Marijuana, Pain And Cruelty

Marijuana, Pain And Cruelty
Posted by FoM on January 24, 2000 at 18:49:53 PT
Source: St. Louis Post-Dispatch
Misplaced hysteria over the medical use of marijuana has prompted the American Cancer Society to give a $361,000 grant to the Albany College of Pharmacy to conduct research on whether a marijuana patch on the skin could help ease the nausea and pain of cancer patients undergoing chemotherapy.A 1991 report by the National Academy of Sciences concluded that the active ingredients in marijuana can ease pain, nausea and vomiting, especially in chemotherapy patients.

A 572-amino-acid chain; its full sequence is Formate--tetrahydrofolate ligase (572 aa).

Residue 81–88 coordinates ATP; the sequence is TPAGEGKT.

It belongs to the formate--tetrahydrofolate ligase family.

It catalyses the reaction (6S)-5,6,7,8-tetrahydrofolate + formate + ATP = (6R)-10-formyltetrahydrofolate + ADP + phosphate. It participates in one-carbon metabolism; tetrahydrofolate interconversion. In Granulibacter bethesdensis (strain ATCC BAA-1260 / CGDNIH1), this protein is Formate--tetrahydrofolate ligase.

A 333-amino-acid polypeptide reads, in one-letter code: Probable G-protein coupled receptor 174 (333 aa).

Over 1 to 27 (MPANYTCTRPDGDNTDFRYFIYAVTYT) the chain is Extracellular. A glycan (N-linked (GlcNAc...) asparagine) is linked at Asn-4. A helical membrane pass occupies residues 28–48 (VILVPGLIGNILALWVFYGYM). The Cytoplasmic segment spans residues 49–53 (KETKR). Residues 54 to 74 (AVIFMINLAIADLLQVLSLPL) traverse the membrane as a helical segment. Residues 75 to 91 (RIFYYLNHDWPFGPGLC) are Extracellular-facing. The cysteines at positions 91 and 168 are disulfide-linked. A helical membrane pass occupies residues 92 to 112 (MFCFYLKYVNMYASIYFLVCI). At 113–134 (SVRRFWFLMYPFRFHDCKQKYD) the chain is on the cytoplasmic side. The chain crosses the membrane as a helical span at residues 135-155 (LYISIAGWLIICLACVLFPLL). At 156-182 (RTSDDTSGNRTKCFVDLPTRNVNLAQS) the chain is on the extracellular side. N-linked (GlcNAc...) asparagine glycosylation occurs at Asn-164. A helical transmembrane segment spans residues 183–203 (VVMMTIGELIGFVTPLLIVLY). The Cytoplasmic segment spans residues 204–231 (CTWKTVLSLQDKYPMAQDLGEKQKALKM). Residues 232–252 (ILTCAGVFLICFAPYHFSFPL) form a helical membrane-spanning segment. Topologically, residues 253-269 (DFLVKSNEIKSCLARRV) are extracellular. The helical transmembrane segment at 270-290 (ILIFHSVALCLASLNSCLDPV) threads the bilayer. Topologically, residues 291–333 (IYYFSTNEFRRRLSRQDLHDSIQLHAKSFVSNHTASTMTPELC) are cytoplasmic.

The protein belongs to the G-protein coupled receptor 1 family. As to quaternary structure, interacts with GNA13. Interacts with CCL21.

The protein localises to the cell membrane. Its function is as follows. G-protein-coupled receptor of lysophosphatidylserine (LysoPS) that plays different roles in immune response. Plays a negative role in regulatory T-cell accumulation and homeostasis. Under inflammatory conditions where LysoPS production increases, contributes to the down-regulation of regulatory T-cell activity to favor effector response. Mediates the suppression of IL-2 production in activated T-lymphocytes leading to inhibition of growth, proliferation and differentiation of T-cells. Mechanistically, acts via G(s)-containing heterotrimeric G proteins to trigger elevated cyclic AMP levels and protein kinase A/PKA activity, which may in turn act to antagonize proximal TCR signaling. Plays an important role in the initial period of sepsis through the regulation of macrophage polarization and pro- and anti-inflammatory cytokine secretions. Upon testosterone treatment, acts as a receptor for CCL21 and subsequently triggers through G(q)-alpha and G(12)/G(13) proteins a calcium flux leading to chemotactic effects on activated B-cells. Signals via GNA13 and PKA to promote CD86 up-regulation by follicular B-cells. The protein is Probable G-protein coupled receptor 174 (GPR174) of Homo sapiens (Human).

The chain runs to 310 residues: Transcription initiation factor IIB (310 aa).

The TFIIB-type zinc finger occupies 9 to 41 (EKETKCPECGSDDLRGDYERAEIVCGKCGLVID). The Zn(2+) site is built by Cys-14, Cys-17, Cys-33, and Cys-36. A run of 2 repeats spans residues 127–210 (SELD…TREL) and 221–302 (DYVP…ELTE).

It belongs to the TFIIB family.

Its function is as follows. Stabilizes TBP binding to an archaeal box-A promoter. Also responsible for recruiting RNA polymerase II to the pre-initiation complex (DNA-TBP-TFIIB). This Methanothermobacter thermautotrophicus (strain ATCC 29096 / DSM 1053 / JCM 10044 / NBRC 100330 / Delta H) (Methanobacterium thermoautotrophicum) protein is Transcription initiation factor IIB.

But since then, medical use of marijuana has become a political casualty.While patients suffer or resort to illegal street purchases of unregulated substances that could contain other drugs, the most vehement anti-drug crusaders have prevailed in preserving baseless fears.In 1998, Dr. Jerome Kassier, editor of the New England Journal of Medicine, endorsed the medical use of marijuana, saying, "the argument that it would be a signal to the young that using marijuana would be OK is false." But with Congress finally showing small signs that it may listen to reason, Gen. Barry McCaffrey, head of the Office of National Drug Control Policy, told a congressional hearing last summer that a "carefully camouflaged, well-funded, tightly knit core of people" is using public sympathy for cancer patients to advance a stealth agenda for legalizing all drugs.Marijuana remains classified by Congress as a Schedule I controlled substance, in the same category as heroin and LSD. Only a few states have voted to legalize medical marijuana. Marijuana is still banned by federal law -- discouraging scientists from studying it and doctors from prescribing it even in states where it is legal.Studying a patch method of dispersal has several advantages. Removing smoking from the procedure may assuage opponents by making it look more like medicine and less like the illegal activity. Dr. Audra Stinchcomb, the assistant professor who will conduct the research, noted that a patch method will give a more accurate, steady dose, making it easier to test in clinical trials. Smoking marijuana, Dr. Stinchcomb said, produces a hard-hitting peak and makes it difficult to tell how much tetrahydrocannabinol (THC) and cannabidiol (CBD) have been absorbed. Smoking can also have side effects such as dizziness and lung problems. But some advocates of medical marijuana say that smoking is the most efficient method precisely because it is absorbed so quickly into the bloodstream.Studying a patch method should not signal any retreat from current methods of medical use, nor preclude the study of smoking the substance. The cruel battle to stifle the use of medical marijuana has gone on far too long, and for no reason other than political posturing by those who deliberately draw false connections between suffering patients and street-corner drug abusers. Let the healing begin. News Article Courtesy Of MapInc.URL: Published: January 24, 2000 Copyright: 2000 St. Louis Post-DispatchContact: letters Forum: Articles & Web Site:The IOM Report Resident Does Marijuana Patch Research - 1/24/2000 Patch Research For Cancer Patients - 1/19/2000 Researchers Test Marijuana Patch - 1/20/2000 
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